(a) There is a tradition of gamekeepers killing raptors such as Hen Harriers, that has developed alongside the tradition of driven grouse shooting. This is no secret as, up until the legislation prevented it, gamekeepers were able to talk openly about what they did. The Hen Harriers, and other wildlife (e.g. stoats, weasels, buzzards, Peregrine Falcons, foxes etc.) are perceived by gamekeepers to take young Red Grouse, thus making the shoot economically unviable. There is no secret about that either. I has been acknowledged by the grouse shooters many times, plus an ongoing scientific study, The Langholm Moor Demonstration Project, consistently demonstrates that breeding Hen Harriers on a shooting estate means there are insufficient grouse to justify holding a shoot.
    (b) When the tagged birds are found they are always found near driven grouse shooting estates.
    (c) In areas where there is no tradition of driven grouse shooting there the breeding population of Hen Harriers matches the amount of available suitable habitat (e.g. NW Europe, Isle of Man). Over their natural range Hen Harriers are not rare birds, only are they rare where driven grouse shooting occurs, and that is only in the British Isles.
    (d) As I'm sure you appreciate, as part of your constituency contains habitat suitable for breeding Hen Harriers (e.g. the Roaches Estate) finding evidence of raptor persecution in remote upland areas is not easy, however occasionally gamekeepers do get prosecuted for their crimes, provided there is sufficient evidence. No other professionals ever get prosecuted for this crime. In addition to this, birders who watch Hen Harrier nests sometimes see gamekeepers involved in suspicious behaviour; indeed only a few weeks ago a man was filmed in the Peak District (High Peak Estate) trying to lure a male Hen Harrier to a plastic lure of a female so that the male could be shot. Though a video of the incident was recorded it was not of sufficient quality to be used by the police as evidence. The National Trust were obviously convinced that something was very wrong as they have now decided not to renew the tenancy for that grouse shooting business. Incidently, while driven grouse shooting exists in the Peak District we don't have much chance of Hen Harriers nesting on nearby grouse moors because breeding females that may settle would be unlikely to keep a mate because they get lured away and killed.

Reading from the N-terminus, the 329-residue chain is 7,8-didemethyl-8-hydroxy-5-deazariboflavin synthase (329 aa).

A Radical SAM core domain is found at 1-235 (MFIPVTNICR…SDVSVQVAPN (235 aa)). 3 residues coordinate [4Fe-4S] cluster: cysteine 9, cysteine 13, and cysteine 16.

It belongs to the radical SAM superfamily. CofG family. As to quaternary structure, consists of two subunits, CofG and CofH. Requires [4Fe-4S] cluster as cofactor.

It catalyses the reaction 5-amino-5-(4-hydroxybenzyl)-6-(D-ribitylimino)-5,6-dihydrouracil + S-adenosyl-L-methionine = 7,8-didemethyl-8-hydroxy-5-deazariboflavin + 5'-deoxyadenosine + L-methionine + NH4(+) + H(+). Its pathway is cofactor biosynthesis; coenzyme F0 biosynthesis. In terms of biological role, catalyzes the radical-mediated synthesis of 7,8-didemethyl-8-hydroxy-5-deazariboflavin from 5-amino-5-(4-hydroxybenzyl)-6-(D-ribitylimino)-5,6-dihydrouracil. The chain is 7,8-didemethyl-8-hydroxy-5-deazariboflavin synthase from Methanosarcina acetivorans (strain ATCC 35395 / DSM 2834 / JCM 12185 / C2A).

6. As I have mentioned above, Driven Grouse Shooting also depends on killing lots of other wildlife that are predators upon young grouse. Plus, some years, many Mountain Hares are slaughtered because they are blamed for harbouring the ticks which carry a disease called Louping Ill which in turn harms the grouse. Many wild animals have to die so that a few people can indulge in a pretty exclusive hobby (it costs £100s per day), that involves killing 1000s of another species of bird a day, and that for only a few weeks of the year!
    7. Managing heather moors and blanket bogs by burning, draining and track-making for driven grouse shoots has other effects which are harmful to the environment. I have written about this to you before. These practices: damage the peat, thus releasing stored carbon (a greenhouse gas); the subsequent excess erosion causes silting of moorland streams which harms biodiversity; reduced vegetation leads to increases in runoff rate of precipitation potentially leading to economically damaging flooding of nearby settlements; loss of peat means less capacity for peat to hold rain and snow water which is a potential source of water for moorland reservoirs (e.g. Derwent Reservoirs in Peak District). All in all it seems to be a very outdated means of habitat management.
Note; this is not about an outright ban on legal shooting of wildlife or banning shooting of Red Grouse by other means (i.e. “walked up” grouse shooting) which don't involve intensive management of grouse moors.
I hope that when the date of the debate is determined you will be able to attend the debate – would it be your intention to do so?
Do you think you would be able to speak on that subject?